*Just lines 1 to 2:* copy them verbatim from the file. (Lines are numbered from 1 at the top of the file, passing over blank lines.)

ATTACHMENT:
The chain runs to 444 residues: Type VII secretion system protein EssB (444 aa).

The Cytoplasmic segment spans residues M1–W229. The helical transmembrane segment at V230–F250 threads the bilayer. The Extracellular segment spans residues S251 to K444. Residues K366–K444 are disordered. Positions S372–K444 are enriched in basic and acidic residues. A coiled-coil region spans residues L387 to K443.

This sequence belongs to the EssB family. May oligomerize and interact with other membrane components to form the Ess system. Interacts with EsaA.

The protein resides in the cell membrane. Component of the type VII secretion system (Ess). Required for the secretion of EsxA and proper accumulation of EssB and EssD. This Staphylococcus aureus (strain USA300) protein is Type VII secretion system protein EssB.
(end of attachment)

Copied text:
The chain runs to 444 residues: Type VII secretion system protein EssB (444 aa).

The Cytoplasmic segment spans residues M1–W229. The helical transmembrane segment at V230–F250 threads the bilayer. The Extracellular segment spans residues S251 to K444. Residues K366–K444 are disordered. Positions S372–K444 are enriched in basic and acidic residues. A coiled-coil region spans residues L387 to K443.